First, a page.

# Prove Heisenberg Uncertainty Principle for Ground State Harmonic Oscillator

1. Oct 6, 2012

### Sciencenerd3

Ground State Wave Equation:
ψ0=(a/∏)(1/4)e(-ax2/2)

Prove the Heisenberg Uncertainty principle ≥h(bar)/2 by way of expectation values.

First I found <x>=0 because it was an odd function

then I found <Px>=0 because it was an odd function

Then <x2>=∫(a/∏)(1/2)x2e(-ax2)/2dx=1/2a by way of even function integral table

The problem I am having difficulty on is finding <Px2>
It involves taking the double derivative and then integrating using a table (for me). I need to go through all of the derivatives and integrals I believe in order to get things to cancel so that only h/2 will be left over but I keep getting 0 for <Px2>

I have literally been trying to work this out for ≈4-5 hrs so any help anyone can offer would be extremely appreciated.

2. Oct 6, 2012

### The_Duck

Here's a shortcut: H = p^2/2m + 1/2 m w^2 x^2, so <H> = (1/2m)<p^2> + (mw^2/2)<x^2>. You know <H> and <x^2>, so you can solve for <p^2>.

3. Oct 6, 2012

### Sciencenerd3

This seems as though it would work but I have to solve it in a specific way. My answer would be close if too many things were not cancelling but I cannot seem to work it out fully. After I integrate after taking the double derivative and keeping in mind to used the product rule, I am getting zero.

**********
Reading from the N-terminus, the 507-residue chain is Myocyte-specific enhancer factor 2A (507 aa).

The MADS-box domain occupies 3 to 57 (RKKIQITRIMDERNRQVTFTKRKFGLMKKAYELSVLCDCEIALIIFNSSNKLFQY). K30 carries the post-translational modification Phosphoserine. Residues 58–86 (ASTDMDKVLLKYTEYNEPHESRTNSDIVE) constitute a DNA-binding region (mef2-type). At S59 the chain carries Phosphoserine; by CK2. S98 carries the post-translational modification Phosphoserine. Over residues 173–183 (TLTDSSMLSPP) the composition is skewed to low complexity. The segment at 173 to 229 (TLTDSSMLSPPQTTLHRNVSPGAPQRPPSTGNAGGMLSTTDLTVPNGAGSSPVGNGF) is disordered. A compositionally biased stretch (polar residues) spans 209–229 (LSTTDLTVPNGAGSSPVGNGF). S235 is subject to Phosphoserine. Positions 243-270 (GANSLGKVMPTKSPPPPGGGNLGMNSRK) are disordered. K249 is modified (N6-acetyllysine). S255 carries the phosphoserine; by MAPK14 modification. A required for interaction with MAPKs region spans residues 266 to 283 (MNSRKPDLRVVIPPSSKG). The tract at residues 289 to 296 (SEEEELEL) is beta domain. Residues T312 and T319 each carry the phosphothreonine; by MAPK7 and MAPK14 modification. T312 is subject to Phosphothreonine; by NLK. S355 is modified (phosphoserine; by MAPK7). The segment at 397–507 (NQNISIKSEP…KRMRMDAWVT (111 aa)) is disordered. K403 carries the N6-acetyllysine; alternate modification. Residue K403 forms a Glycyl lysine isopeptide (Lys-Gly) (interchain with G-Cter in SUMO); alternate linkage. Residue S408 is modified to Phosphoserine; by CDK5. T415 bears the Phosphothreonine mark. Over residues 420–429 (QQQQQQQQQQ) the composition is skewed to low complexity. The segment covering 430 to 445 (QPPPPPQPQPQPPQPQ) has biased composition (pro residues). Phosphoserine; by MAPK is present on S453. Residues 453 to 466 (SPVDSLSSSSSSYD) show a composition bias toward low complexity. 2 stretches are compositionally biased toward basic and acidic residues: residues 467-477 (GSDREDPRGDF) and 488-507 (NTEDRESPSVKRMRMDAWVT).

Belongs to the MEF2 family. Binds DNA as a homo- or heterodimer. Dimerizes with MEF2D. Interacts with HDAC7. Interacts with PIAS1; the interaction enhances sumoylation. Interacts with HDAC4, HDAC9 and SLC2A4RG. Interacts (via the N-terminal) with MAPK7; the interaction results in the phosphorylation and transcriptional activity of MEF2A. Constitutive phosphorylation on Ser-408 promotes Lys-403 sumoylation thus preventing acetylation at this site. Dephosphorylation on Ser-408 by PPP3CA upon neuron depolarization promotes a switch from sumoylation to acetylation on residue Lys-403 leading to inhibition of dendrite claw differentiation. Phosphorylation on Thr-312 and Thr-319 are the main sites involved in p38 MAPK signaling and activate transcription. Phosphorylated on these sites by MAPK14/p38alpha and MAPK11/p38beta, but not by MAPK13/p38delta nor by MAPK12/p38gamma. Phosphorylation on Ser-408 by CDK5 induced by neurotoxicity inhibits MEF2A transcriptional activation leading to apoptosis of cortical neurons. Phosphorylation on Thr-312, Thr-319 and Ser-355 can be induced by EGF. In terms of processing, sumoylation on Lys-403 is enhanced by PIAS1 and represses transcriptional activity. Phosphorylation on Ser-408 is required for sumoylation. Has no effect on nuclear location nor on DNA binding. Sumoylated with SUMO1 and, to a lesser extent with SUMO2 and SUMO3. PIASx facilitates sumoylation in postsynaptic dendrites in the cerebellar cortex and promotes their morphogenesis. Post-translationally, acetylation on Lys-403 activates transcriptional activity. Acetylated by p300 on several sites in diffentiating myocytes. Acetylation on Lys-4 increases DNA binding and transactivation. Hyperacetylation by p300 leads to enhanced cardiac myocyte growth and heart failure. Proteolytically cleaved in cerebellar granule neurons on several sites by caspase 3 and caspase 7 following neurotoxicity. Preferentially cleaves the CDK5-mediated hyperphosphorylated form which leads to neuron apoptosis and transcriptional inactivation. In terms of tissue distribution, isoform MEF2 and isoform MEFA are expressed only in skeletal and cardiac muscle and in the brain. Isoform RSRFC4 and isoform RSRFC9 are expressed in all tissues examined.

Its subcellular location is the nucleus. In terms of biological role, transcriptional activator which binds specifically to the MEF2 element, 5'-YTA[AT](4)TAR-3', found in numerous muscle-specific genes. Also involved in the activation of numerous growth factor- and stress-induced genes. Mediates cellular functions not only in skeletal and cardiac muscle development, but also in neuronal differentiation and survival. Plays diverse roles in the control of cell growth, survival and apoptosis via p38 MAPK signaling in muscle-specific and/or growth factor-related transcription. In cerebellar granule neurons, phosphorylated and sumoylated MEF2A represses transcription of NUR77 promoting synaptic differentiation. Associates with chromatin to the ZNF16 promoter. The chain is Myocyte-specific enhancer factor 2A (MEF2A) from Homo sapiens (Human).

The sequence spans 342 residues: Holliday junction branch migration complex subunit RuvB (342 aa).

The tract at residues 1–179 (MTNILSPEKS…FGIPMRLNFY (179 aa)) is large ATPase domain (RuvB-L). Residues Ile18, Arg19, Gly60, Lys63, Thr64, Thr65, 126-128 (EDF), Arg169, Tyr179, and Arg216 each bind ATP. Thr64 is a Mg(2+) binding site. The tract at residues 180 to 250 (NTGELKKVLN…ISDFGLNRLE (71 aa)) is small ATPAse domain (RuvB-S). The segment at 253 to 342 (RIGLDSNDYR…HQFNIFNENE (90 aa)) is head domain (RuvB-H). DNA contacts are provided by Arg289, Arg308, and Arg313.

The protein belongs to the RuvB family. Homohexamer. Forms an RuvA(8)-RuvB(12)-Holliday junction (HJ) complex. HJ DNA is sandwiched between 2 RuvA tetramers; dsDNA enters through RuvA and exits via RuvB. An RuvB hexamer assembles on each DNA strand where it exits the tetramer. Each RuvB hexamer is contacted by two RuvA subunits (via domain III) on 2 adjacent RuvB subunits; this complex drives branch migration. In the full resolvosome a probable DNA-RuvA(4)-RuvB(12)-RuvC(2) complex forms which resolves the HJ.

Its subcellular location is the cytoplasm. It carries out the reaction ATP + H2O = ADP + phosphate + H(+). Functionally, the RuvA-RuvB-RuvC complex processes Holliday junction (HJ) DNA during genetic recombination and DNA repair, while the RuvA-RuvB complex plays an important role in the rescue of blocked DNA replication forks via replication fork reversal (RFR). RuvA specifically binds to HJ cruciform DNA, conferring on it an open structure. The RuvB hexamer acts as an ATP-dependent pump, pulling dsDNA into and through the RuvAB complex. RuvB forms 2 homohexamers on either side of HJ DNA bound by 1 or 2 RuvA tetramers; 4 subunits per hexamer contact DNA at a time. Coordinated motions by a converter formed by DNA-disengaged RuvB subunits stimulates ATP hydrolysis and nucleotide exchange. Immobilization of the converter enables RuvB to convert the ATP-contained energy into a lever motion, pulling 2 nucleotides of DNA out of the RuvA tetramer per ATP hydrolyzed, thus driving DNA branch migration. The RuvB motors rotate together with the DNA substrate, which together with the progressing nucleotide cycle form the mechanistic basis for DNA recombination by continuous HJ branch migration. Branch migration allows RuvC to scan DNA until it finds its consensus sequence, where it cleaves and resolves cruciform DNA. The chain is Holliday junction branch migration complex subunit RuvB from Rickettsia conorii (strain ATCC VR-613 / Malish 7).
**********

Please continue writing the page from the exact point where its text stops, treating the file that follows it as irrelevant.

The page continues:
4. Oct 6, 2012

### vanhees71

As far as I understand you simply are supposed to calculate $\langle x \rangle$, $\langle p \rangle$, $\langle x^2 \rangle$, $\langle p^2 \rangle$. Since you've given the wavefunction in position space, you simply have to use the operators
$$\hat{x}=x, \quad \hat{p}=-\mathrm{i} \hbar \partial_x$$
and use the general equation for expectation values
$$\langle A \rangle=\int_{\mathbb{R}} \mathrm{d} x \; \psi^*(x) \hat{A} \psi(x).$$
Of course you must also check that the wave function is normalized properly, i.e., that
$$\int_{\mathbb{R}} \mathrm{d} x \; |\psi(x)|^2=1.$$

5. Oct 7, 2012

### Sciencenerd3

Yes, the wavefunction is normalized because it is the ground state harmonic oscillator wavefunction. However, when I try to use the expectation value equation:

⟨A⟩=∫ℝdxψ∗(x)Aˆψ(x).

I get <P2>=h2(bar)/i2[-2a+2a]=0. However, I know that this value is not 0.

I am supposed to use the expectation equation and values to get Δx and Δp and show ΔxΔp≥h(bar)/2.

Uncertainty: Δx=√(<x2>-<x>2) but <x>=0. This is a similar result for Δp because <p>=0 as well.

Then after this you should be able to multiply both uncertainty values to get the Heisenberg uncertainty. But not matter what I do I can not get the expectation value of <p2> not to equal zero. And I also get <x2>=1/2a.

Is there anyone who can run through the expectation of momentum squared. It involves taking the double derivative and then integrating over allspace for the given wavefunction:

ψ0=(a/∏)(1/4)e(-ax2/2)

6. Oct 7, 2012

7. Oct 8, 2012

### Sciencenerd3

$\psi_0=(\frac{\alpha}{\pi})^\frac{1}{4}e^{-\frac{\alpha x^2}{2}}$

So using the expectation equation:

$<p^2>=∫\psi_0^*\hat{p}\hat{p}\psi_0dx$